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Maurice Chammah is a staff writer and the author of "Let the Lord Sort Them: The Rise and Fall of the Death Penalty," which won the 2019 J. Anthony Lukas Work-In-Progress Book Award. His work has been published by The New Yorker, The Atlantic and The New York Times. A former Fulbright fellow, he helps organize The Insider Prize, a contest for incarcerated writers sponsored by the magazine American Short Fiction. He lives in Austin, Texas.
Phone 212-803-5244
Twitter @MauriceChammah
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News November 8
Joe Biden ran on the most progressive criminal justice platform of any major party candidate in generations. So what can he actually do?
Feature October 15
A series on the damage police dogs inflict on Americans, published in collaboration with AL.com, IndyStar and the Invisible Institute.
Feature October 15
Growing up, few Black families in Ayanna Brooks’s neighborhood had dogs. A vicious attack reminded her why.
Feature September 19
Will demands for law enforcement accountability reach popular tough-on-crime sheriffs? A Florida race offers a test.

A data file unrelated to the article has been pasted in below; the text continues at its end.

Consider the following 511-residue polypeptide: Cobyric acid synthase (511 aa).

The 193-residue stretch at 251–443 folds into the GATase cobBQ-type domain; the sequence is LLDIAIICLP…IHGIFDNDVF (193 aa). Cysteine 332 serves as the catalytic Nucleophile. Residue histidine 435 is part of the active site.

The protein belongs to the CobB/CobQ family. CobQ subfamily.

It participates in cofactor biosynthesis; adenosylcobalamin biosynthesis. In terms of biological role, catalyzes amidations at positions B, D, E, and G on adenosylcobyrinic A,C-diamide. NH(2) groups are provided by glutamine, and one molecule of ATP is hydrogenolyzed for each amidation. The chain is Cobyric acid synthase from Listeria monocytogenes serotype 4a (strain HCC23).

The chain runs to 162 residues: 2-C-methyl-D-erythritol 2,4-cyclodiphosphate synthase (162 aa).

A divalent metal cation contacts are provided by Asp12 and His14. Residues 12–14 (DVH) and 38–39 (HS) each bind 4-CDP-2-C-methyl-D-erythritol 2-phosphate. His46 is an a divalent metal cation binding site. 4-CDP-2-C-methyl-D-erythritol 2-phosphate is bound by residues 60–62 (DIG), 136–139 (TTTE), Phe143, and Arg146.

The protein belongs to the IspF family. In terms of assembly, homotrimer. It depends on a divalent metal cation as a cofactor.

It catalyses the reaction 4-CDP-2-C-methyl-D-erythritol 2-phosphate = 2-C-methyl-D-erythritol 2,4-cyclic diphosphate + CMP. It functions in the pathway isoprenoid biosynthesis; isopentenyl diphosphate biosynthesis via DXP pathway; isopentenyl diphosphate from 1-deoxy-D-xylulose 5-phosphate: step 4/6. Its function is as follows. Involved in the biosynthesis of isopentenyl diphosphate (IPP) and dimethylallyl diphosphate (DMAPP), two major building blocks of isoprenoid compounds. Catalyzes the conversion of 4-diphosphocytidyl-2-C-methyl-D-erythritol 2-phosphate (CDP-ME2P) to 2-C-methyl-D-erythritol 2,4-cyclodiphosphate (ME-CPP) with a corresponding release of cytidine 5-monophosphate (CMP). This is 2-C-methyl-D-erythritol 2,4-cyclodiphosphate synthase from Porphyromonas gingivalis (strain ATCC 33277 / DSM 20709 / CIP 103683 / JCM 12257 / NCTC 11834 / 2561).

Feature July 29
But you probably wouldn’t know it, because sheriffs rule them with little accountability. After one man's death in a notorious lockup, residents of a Missouri town fought back.
Feature July 24
An oral history of the first federal execution under Donald Trump, as told by victims’ relatives, prison staff, and others.
Feature July 1
When COVID-19 threatened the jail in Tyler, Texas, an activist pressured her sheriff to make change.
News June 8
The controversial version of the U.S. flag has been hailed as a sign of police solidarity and criticized as a symbol of white supremacy.
Coronavirus May 28
Some prison systems aren’t collecting race data. Others won’t disclose it. Experts say these are big mistakes.
Coronavirus May 18
Opposition to stay-at-home orders is the latest example of a history of powerful sheriffs, which stretches back to the end of slavery and the settling of the frontier.